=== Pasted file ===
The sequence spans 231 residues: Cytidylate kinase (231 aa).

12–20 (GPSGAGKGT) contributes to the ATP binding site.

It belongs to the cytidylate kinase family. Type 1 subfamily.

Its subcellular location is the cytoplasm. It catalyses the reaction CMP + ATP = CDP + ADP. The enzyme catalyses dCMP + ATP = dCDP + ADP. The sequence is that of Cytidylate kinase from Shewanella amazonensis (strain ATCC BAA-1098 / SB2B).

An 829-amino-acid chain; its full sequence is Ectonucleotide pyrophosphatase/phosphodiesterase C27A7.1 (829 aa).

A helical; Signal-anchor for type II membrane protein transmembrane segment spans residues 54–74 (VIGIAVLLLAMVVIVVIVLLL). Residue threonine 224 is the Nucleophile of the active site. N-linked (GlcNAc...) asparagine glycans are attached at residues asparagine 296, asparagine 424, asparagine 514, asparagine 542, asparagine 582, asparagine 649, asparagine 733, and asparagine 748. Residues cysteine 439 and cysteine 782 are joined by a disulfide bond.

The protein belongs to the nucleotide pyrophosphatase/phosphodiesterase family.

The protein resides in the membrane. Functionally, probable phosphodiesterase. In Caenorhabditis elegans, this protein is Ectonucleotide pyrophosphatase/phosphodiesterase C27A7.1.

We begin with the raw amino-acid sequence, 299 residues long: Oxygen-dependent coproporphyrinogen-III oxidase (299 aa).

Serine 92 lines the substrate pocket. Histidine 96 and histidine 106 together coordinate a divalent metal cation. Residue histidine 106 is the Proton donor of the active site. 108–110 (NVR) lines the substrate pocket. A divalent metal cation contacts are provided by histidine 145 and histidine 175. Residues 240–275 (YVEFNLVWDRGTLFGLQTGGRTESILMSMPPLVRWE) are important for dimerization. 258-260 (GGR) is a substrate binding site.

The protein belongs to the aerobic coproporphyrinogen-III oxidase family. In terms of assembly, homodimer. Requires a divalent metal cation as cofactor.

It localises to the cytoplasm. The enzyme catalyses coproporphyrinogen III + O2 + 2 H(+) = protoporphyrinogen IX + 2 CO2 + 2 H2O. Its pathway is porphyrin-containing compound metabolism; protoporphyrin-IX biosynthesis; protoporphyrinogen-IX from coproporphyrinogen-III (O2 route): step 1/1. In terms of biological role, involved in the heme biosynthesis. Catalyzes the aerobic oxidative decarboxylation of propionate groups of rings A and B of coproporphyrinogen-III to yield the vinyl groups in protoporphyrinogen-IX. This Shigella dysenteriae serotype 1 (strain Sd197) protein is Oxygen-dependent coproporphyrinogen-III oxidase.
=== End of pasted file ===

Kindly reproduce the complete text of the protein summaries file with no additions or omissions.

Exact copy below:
The sequence spans 231 residues: Cytidylate kinase (231 aa).

12–20 (GPSGAGKGT) contributes to the ATP binding site.

It belongs to the cytidylate kinase family. Type 1 subfamily.

Its subcellular location is the cytoplasm. It catalyses the reaction CMP + ATP = CDP + ADP. The enzyme catalyses dCMP + ATP = dCDP + ADP. The sequence is that of Cytidylate kinase from Shewanella amazonensis (strain ATCC BAA-1098 / SB2B).

An 829-amino-acid chain; its full sequence is Ectonucleotide pyrophosphatase/phosphodiesterase C27A7.1 (829 aa).

A helical; Signal-anchor for type II membrane protein transmembrane segment spans residues 54–74 (VIGIAVLLLAMVVIVVIVLLL). Residue threonine 224 is the Nucleophile of the active site. N-linked (GlcNAc...) asparagine glycans are attached at residues asparagine 296, asparagine 424, asparagine 514, asparagine 542, asparagine 582, asparagine 649, asparagine 733, and asparagine 748. Residues cysteine 439 and cysteine 782 are joined by a disulfide bond.

The protein belongs to the nucleotide pyrophosphatase/phosphodiesterase family.

The protein resides in the membrane. Functionally, probable phosphodiesterase. In Caenorhabditis elegans, this protein is Ectonucleotide pyrophosphatase/phosphodiesterase C27A7.1.

We begin with the raw amino-acid sequence, 299 residues long: Oxygen-dependent coproporphyrinogen-III oxidase (299 aa).

Serine 92 lines the substrate pocket. Histidine 96 and histidine 106 together coordinate a divalent metal cation. Residue histidine 106 is the Proton donor of the active site. 108–110 (NVR) lines the substrate pocket. A divalent metal cation contacts are provided by histidine 145 and histidine 175. Residues 240–275 (YVEFNLVWDRGTLFGLQTGGRTESILMSMPPLVRWE) are important for dimerization. 258-260 (GGR) is a substrate binding site.

The protein belongs to the aerobic coproporphyrinogen-III oxidase family. In terms of assembly, homodimer. Requires a divalent metal cation as cofactor.

It localises to the cytoplasm. The enzyme catalyses coproporphyrinogen III + O2 + 2 H(+) = protoporphyrinogen IX + 2 CO2 + 2 H2O. Its pathway is porphyrin-containing compound metabolism; protoporphyrin-IX biosynthesis; protoporphyrinogen-IX from coproporphyrinogen-III (O2 route): step 1/1. In terms of biological role, involved in the heme biosynthesis. Catalyzes the aerobic oxidative decarboxylation of propionate groups of rings A and B of coproporphyrinogen-III to yield the vinyl groups in protoporphyrinogen-IX. This Shigella dysenteriae serotype 1 (strain Sd197) protein is Oxygen-dependent coproporphyrinogen-III oxidase.